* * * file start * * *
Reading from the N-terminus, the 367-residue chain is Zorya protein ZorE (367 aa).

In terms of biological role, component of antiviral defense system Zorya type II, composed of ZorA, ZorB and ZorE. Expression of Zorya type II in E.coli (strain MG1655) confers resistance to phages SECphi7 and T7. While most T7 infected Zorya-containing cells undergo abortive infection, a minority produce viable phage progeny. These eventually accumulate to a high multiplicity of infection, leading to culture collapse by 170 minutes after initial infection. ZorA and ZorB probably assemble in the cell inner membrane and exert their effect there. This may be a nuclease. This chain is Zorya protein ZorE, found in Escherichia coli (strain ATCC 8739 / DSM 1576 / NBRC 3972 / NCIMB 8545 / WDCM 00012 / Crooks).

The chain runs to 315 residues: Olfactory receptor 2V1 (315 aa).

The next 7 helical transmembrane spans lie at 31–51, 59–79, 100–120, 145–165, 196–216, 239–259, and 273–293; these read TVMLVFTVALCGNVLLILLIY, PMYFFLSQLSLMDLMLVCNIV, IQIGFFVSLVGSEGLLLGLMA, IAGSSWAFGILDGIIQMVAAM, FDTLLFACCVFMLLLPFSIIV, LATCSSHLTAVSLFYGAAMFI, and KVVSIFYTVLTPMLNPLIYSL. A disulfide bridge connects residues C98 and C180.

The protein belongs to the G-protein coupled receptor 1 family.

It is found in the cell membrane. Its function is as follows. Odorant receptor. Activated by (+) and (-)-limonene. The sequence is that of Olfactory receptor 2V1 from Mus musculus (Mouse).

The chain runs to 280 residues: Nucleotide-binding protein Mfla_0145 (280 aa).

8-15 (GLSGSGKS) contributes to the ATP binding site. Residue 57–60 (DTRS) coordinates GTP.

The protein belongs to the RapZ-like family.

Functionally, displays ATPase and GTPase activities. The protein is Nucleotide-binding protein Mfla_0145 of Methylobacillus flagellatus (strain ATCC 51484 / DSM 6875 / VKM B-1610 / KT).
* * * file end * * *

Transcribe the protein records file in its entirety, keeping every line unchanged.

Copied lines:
Reading from the N-terminus, the 367-residue chain is Zorya protein ZorE (367 aa).

In terms of biological role, component of antiviral defense system Zorya type II, composed of ZorA, ZorB and ZorE. Expression of Zorya type II in E.coli (strain MG1655) confers resistance to phages SECphi7 and T7. While most T7 infected Zorya-containing cells undergo abortive infection, a minority produce viable phage progeny. These eventually accumulate to a high multiplicity of infection, leading to culture collapse by 170 minutes after initial infection. ZorA and ZorB probably assemble in the cell inner membrane and exert their effect there. This may be a nuclease. This chain is Zorya protein ZorE, found in Escherichia coli (strain ATCC 8739 / DSM 1576 / NBRC 3972 / NCIMB 8545 / WDCM 00012 / Crooks).

The chain runs to 315 residues: Olfactory receptor 2V1 (315 aa).

The next 7 helical transmembrane spans lie at 31–51, 59–79, 100–120, 145–165, 196–216, 239–259, and 273–293; these read TVMLVFTVALCGNVLLILLIY, PMYFFLSQLSLMDLMLVCNIV, IQIGFFVSLVGSEGLLLGLMA, IAGSSWAFGILDGIIQMVAAM, FDTLLFACCVFMLLLPFSIIV, LATCSSHLTAVSLFYGAAMFI, and KVVSIFYTVLTPMLNPLIYSL. A disulfide bridge connects residues C98 and C180.

The protein belongs to the G-protein coupled receptor 1 family.

It is found in the cell membrane. Its function is as follows. Odorant receptor. Activated by (+) and (-)-limonene. The sequence is that of Olfactory receptor 2V1 from Mus musculus (Mouse).

The chain runs to 280 residues: Nucleotide-binding protein Mfla_0145 (280 aa).

8-15 (GLSGSGKS) contributes to the ATP binding site. Residue 57–60 (DTRS) coordinates GTP.

The protein belongs to the RapZ-like family.

Functionally, displays ATPase and GTPase activities. The protein is Nucleotide-binding protein Mfla_0145 of Methylobacillus flagellatus (strain ATCC 51484 / DSM 6875 / VKM B-1610 / KT).